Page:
USC-Notre Dame: A Well Placed Bye Should Have The Trojans Sitting Pretty


Let me start this article off by expressing my sincere affection for Notre Dame fans.

Now, before you go off and accuse me of being facetious and sarcastic, let me set you straight.

I mean it.

Notre Dame fans are some of the classiest people I have ever had the pleasure of meeting, both on the net and off of it.

Knowledgeable and passionate, fans of the Fighting Irish exhibit their unabashed love for their team week in and week out.

But its not only that, they are also a giving sort. Once I wrote a rather insulting article about Lou Holtz, the ex-Notre Dame coach and beloved Fighting Irish Icon.

Instead of showering me with insults, the barrage I experienced was the many thoughtful responses and even a couple of offers to join them for a tailgate party prior to the game should I be able to make it back to South Bend for the game.

Can you believe that? Classy, classy people.

In fact, they are such giving people that one of their most fervent supporters, a fine writer who covers Notre Dame football here at B/R, gave me the idea for this article.

This writer extended an offer for me to review his latest piece which examined the various effects that the USC-Notre Dame bye weeks would have for each program.

After reading the article, which was well written, objective and fair, it suddenly occurred to me that I could shed additional light on the benefit of the bye week for the Trojans so that fans of the Irish could better prepare for what is coming in two weeks.

Being a “giver” myself, I am happy to oblige, and in doing so, I hope I don’t deflate those Irish hopes that are riding so high right now.

First, my Irish friends, forget what you have seen from the Trojan offense so far.

With a true freshman quarterback who got hurt in the second game, against Ohio State, and who keeps getting better every week, the bye week will allow the Trojans to further hone Matt Barkley’s considerable game and at the same time, his shoulder should be 100% healthy by game time.

Every week, young Mr. Barkley gets better and Pete Carroll recently said that Barkley is as good as anyone the Trojans have had at the position which includes two Heisman winners and a total of five quarterbacks in the NFL.

Hyperbole? Sure, but you get the idea. The kid is really, really good.

If a completely healthy Matt Barkley doesn’t throw fear into Irish fans hearts, the return of Ronald Johnson should.

Rojo, as he is called, was hurt in the spring game and has been on the mend all year long.

Now he returns and with him comes the Trojans long passing game.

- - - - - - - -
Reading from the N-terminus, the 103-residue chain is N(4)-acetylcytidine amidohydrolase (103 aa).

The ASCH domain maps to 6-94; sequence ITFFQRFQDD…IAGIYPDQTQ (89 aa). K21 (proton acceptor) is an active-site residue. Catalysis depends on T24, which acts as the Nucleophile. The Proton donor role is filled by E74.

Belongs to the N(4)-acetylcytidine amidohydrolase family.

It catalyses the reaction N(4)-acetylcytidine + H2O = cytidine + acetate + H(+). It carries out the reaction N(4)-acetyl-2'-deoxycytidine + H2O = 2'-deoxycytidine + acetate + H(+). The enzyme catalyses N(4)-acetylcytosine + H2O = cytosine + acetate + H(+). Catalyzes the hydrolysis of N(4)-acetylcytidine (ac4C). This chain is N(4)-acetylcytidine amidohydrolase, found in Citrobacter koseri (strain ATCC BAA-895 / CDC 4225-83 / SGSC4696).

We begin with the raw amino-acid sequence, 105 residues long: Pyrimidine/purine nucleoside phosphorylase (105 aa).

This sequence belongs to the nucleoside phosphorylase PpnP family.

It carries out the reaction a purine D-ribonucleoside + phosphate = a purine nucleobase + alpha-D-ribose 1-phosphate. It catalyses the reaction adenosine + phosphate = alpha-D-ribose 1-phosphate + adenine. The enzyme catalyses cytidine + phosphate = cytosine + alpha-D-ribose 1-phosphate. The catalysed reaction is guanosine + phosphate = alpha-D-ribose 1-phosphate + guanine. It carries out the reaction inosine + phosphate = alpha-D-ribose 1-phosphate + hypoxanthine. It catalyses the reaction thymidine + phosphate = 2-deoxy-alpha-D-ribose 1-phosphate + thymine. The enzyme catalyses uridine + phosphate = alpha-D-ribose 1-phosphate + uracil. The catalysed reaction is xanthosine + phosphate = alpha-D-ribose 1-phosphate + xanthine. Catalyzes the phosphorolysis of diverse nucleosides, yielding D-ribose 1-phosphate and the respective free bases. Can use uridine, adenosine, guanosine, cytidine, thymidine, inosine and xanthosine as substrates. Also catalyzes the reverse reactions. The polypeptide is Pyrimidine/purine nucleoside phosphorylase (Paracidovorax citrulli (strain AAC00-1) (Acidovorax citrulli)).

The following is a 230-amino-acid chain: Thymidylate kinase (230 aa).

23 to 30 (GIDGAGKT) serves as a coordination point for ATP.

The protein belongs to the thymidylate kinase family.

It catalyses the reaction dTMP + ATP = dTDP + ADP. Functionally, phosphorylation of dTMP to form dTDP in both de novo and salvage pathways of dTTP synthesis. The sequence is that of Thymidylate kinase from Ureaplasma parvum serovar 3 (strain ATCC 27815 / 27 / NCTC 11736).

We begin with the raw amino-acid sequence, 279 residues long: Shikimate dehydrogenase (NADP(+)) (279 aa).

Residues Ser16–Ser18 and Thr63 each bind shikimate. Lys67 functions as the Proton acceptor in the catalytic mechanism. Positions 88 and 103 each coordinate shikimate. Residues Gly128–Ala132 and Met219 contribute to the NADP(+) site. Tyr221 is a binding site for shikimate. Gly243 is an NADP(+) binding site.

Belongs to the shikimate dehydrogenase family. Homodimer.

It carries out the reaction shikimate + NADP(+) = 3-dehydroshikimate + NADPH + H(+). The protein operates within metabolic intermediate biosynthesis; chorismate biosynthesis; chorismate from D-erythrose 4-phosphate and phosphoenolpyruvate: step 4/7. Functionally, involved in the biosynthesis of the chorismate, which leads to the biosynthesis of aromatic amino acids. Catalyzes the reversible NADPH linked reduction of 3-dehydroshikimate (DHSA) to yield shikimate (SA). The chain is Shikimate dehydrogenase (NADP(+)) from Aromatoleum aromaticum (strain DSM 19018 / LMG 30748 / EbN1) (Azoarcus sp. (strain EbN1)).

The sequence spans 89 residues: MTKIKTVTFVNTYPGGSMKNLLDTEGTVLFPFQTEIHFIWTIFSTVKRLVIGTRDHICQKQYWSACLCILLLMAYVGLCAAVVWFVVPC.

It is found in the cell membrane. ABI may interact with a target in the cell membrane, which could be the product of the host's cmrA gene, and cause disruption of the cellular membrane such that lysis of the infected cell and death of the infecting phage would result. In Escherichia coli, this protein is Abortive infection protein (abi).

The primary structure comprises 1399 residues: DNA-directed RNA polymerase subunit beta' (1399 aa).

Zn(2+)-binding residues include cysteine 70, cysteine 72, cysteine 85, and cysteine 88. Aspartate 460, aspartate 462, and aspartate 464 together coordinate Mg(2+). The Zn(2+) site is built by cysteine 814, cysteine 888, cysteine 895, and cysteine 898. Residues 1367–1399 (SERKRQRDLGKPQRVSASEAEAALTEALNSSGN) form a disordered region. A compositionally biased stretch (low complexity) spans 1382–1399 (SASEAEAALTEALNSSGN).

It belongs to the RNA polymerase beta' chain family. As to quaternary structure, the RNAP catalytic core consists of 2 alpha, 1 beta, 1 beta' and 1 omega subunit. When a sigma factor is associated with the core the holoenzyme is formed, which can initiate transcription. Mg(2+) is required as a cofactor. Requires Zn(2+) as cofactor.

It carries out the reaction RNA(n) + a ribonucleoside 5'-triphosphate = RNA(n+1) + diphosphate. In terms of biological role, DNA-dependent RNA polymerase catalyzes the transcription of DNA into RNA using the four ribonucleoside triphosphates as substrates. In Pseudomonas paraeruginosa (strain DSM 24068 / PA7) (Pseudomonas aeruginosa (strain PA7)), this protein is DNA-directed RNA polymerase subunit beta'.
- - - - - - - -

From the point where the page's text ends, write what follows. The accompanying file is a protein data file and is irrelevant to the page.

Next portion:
Johnson is the Trojan version of Michael Floyd, the Fighting Irish’s very talented wide receiver.

He will stretch the Irish defense opening up opportunities for Damien Williams (13 receptions for over 220 yards in the last two games) and tight end Anthony McCoy in mid-range passing game.

While Ronald Johnson will be back and ready to give Notre Dame nightmares, Michael Floyd will miss the game due to a season ending injury.

But that’s not all.

Armond Armstead, the Trojans defensive tackle that was so fast and talented that Pete Carroll moved him to defensive end and made him a starter, is back too.

His return allows Pete Carroll quality depth along a defensive line that has seen the emergence of Nick Perry, the PAC-10’s sack leader.

Nick Perry was hobbled by a knee injury, which severely limited his effectiveness against Cal.

These two weeks off will do wonders for Perry’s health.

Wait, there’s more.

USC’s defense, which once again is rated top five nationally, has been missing monster linebacker Malcolm Smith and his very capable backup Jordan Cameron, for the last two weeks due to ankle sprains.

They will both be back too.

There are other factors that the Trojans will benefit by these two weeks off also, such as reshuffling the defensive backfield by returning Shane Horton to his safety position (Horton filled in for Smith at linebacker and did a fantastic job), thus providing stability to the unit.

There are other benefits that this bye week brings the Trojans but I don’t want to pile on.

Suffice to say that I feel this bye week benefits the Trojans more than it will the Irish.

I expect to hear from Notre Dame fans telling me why I am wrong and how this extra week of preparation will give the Fighting Irish an advantage.

These fans of the Irish will craft well reasoned arguments and deliver them to me in a thoughtful, concise manner because that’s who they are and what they do.

Which is why, as I celebrate another Trojan win on October 17, I will feel a bit of angst that my happiness will be a result of Notre Dame fans disappointment.

Somehow, I think I will get over it though.